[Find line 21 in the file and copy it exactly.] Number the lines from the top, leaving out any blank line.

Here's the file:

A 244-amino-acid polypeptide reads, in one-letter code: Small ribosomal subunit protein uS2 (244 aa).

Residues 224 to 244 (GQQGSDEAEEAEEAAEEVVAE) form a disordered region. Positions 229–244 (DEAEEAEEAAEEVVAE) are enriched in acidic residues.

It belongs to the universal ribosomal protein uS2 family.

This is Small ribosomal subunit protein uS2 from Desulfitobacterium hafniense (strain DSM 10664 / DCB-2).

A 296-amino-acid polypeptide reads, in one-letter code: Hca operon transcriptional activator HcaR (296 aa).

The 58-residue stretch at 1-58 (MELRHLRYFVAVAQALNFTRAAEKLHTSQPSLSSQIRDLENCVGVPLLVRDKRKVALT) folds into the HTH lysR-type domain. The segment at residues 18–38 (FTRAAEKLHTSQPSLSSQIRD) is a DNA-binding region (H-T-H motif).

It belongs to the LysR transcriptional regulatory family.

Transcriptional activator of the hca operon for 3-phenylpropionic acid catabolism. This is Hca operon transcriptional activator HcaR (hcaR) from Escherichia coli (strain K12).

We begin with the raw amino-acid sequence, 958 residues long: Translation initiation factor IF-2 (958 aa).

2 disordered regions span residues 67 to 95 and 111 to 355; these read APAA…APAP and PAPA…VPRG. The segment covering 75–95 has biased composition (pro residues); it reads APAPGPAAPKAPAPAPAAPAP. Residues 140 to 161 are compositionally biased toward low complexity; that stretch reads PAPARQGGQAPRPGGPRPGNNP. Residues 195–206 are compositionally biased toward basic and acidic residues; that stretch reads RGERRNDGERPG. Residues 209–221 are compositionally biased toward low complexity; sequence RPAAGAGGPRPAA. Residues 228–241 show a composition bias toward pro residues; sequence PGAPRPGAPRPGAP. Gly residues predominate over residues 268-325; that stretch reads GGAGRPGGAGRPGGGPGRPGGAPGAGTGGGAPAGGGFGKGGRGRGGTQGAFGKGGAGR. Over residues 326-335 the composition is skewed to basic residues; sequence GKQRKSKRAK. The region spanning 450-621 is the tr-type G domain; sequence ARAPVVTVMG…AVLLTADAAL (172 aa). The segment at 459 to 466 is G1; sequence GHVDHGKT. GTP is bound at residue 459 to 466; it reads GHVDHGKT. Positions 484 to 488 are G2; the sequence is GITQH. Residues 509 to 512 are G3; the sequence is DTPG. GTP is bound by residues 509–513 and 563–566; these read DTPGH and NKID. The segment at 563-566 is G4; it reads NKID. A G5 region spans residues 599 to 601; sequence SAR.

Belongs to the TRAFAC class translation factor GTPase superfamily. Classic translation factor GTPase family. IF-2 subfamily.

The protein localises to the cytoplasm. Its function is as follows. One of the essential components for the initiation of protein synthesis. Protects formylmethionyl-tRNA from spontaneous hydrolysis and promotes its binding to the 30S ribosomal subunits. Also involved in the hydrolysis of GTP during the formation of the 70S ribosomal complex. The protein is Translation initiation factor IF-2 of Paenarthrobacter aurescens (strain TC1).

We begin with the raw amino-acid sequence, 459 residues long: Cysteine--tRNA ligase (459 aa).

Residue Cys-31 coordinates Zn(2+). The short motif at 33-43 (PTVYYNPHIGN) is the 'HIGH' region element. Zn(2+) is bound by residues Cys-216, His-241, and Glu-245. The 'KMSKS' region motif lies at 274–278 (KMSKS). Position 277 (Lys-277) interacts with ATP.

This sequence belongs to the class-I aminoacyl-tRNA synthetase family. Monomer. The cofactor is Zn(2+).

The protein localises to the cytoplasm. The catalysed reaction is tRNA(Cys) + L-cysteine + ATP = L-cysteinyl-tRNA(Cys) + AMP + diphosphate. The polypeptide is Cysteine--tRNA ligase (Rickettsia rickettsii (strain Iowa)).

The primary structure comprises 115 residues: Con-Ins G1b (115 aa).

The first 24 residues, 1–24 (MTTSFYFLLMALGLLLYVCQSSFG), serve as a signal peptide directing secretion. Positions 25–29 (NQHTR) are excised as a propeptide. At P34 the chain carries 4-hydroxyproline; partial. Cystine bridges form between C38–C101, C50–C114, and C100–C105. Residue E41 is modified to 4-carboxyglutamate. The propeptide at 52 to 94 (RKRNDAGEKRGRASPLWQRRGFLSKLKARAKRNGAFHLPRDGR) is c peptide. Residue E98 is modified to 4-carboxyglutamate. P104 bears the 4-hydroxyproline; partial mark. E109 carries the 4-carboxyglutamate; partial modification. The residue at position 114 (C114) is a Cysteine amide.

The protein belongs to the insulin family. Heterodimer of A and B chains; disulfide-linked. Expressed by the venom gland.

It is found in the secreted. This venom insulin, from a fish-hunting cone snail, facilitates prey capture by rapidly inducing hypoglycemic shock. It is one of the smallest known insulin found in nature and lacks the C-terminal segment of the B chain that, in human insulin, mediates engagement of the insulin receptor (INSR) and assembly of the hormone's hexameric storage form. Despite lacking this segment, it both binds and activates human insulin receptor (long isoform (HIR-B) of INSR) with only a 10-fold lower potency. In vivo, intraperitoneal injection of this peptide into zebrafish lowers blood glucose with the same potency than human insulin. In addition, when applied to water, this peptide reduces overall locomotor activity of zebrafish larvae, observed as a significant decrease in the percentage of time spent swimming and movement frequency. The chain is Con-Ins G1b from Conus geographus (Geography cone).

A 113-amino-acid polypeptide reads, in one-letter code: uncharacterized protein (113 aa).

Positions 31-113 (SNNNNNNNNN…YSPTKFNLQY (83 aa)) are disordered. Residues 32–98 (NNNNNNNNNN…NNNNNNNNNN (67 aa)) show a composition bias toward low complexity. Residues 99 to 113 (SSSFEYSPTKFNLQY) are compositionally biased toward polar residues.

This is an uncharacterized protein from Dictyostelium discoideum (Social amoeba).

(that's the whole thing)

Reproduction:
A 113-amino-acid polypeptide reads, in one-letter code: uncharacterized protein (113 aa).